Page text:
• To discuss opportunities for and implications of emerging clinical trial data disclosure standards
  • To review evidence from recent case studies in clinical trial data disclosure, especially related to disclosure of participant-level data
  • To review the rationale behind disclosure requirements of patient-level data and discuss whether the case studies demonstrate the goals have been met
  • To identify potential areas of collaboration among stakeholder groups, such as the formation of working groups to provide recommendations or standards in this area
  • To review variance in regulatory approaches and areas for possible harmonization
  • To identify other key areas of learning that may inform policy in this important area moving forward
  • To use conference findings as basis of a publication in a peer-reviewed journal that captures the case studies, provides insights into these issues and offers recommendations for moving forward

No Access to Medicines without Access to Research

by Adriana Benedict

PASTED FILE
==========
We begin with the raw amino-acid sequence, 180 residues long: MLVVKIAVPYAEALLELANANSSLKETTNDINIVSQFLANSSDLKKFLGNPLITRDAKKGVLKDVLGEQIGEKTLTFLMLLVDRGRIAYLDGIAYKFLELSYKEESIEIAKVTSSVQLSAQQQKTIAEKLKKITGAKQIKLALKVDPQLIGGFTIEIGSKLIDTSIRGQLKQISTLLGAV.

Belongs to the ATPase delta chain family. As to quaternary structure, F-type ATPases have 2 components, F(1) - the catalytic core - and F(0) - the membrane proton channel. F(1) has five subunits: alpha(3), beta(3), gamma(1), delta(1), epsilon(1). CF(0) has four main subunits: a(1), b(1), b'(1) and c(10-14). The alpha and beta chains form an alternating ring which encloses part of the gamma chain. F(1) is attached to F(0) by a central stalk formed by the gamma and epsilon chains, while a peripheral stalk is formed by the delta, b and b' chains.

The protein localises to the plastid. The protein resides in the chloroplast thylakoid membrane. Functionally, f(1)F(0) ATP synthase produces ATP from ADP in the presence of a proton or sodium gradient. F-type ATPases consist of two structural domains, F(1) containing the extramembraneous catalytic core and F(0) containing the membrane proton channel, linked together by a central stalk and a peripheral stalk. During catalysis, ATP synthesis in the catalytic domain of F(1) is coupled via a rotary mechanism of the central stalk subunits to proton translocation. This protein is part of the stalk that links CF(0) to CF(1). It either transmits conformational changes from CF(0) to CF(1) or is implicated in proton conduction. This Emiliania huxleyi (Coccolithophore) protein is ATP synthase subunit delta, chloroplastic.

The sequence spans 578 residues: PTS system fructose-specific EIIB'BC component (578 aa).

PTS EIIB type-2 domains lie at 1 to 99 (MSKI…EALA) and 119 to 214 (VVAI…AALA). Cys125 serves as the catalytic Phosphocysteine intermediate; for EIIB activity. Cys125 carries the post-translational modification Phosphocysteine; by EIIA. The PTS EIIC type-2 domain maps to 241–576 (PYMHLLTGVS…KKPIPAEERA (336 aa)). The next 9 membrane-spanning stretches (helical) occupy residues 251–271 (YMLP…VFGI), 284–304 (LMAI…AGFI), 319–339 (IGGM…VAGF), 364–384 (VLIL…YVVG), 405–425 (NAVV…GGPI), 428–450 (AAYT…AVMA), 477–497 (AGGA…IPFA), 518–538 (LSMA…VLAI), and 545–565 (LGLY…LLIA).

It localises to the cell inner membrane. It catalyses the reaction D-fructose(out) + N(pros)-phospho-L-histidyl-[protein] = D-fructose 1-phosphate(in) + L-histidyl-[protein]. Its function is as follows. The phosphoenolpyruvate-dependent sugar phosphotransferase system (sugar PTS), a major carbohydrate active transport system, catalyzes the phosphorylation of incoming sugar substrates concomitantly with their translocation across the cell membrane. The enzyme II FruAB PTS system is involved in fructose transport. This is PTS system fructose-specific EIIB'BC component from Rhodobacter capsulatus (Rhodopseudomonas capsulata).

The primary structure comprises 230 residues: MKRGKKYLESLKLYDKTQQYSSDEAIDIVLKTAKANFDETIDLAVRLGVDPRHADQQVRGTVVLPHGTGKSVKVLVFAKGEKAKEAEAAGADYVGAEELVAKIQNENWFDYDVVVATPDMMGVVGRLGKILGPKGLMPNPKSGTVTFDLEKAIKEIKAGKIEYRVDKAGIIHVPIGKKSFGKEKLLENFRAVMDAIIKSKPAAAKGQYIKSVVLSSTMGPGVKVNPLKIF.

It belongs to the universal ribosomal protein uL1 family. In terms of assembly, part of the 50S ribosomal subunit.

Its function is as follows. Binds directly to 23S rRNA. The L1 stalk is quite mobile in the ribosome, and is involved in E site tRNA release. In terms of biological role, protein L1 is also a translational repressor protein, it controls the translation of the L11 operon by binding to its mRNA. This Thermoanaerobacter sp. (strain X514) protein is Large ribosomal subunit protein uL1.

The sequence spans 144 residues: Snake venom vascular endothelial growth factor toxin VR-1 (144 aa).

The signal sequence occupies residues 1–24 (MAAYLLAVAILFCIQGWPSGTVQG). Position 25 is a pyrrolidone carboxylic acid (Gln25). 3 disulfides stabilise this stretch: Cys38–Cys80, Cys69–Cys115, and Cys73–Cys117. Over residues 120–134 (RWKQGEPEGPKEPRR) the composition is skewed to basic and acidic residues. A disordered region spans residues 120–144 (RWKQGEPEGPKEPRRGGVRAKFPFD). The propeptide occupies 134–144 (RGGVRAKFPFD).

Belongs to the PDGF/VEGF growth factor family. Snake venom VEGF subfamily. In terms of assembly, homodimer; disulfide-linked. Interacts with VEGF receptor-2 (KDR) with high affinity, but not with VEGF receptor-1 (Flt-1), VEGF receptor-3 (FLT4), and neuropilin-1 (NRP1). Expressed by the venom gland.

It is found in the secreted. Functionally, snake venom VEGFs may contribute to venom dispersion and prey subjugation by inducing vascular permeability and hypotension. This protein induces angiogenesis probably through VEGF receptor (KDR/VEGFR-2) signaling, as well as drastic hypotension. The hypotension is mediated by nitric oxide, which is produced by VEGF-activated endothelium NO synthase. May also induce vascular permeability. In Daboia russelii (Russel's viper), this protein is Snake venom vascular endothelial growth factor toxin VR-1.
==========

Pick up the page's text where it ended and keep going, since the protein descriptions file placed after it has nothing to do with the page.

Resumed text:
In December, I wrote a blog post noting that access to biomedical research is critical not only for informed patient care, but also for the sustainable development of pharmaceutical R&D responsive to local needs, especially in developing countries.  In recent years, open access issues have taken on an increasingly important role in global health discussions.  In 2009, the Institute for Information Law and Policy, the Justice Action Center and Health Information for All 2015 made the case for a rights-based approach to the issue in a report called Access to Health Information under International Human Rights Law.  In 2011, a medical student in the Right to Research Coalition explained 6 Reasons Open Access Matters to the Medical Community.  And the 2012 WHO CEWG Report recommending a binding treaty on Research and Development to Meet the Needs of Developing Countries includes as one of its proposals “open approaches to research and development and innovation which include precompetitive research and development platforms, open source and open access schemes.”